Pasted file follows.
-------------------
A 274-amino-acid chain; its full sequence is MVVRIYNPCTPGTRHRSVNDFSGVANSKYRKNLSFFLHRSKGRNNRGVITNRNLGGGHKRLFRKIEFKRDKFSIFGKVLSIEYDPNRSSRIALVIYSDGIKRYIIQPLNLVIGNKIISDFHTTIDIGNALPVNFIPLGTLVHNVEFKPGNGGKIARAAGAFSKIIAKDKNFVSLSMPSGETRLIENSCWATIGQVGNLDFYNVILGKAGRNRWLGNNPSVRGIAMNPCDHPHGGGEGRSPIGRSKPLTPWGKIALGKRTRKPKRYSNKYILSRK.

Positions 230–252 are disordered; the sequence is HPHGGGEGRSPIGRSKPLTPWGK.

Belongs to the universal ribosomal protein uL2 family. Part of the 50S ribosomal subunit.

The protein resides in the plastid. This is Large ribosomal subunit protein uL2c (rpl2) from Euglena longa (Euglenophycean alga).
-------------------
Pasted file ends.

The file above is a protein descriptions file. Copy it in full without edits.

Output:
A 274-amino-acid chain; its full sequence is MVVRIYNPCTPGTRHRSVNDFSGVANSKYRKNLSFFLHRSKGRNNRGVITNRNLGGGHKRLFRKIEFKRDKFSIFGKVLSIEYDPNRSSRIALVIYSDGIKRYIIQPLNLVIGNKIISDFHTTIDIGNALPVNFIPLGTLVHNVEFKPGNGGKIARAAGAFSKIIAKDKNFVSLSMPSGETRLIENSCWATIGQVGNLDFYNVILGKAGRNRWLGNNPSVRGIAMNPCDHPHGGGEGRSPIGRSKPLTPWGKIALGKRTRKPKRYSNKYILSRK.

Positions 230–252 are disordered; the sequence is HPHGGGEGRSPIGRSKPLTPWGK.

Belongs to the universal ribosomal protein uL2 family. Part of the 50S ribosomal subunit.

The protein resides in the plastid. This is Large ribosomal subunit protein uL2c (rpl2) from Euglena longa (Euglenophycean alga).